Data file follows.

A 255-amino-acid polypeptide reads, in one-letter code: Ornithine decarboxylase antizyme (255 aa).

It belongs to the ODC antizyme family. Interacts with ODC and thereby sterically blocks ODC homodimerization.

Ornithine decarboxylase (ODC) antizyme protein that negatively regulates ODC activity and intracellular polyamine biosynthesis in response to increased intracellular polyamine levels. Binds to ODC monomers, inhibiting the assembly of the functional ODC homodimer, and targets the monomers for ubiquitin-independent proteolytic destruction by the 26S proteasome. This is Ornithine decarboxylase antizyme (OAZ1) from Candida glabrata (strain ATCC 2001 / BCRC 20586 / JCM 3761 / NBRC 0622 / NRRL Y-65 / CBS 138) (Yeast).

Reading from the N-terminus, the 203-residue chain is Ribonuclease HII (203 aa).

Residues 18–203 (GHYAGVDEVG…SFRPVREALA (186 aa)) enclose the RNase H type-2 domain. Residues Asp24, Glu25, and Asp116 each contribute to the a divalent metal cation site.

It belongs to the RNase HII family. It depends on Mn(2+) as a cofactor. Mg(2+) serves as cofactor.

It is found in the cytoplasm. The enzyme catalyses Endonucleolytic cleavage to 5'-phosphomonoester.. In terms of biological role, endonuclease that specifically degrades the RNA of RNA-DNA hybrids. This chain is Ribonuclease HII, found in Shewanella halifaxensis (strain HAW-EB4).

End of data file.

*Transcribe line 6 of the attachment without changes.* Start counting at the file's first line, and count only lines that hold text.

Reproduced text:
It belongs to the RNase HII family. It depends on Mn(2+) as a cofactor. Mg(2+) serves as cofactor.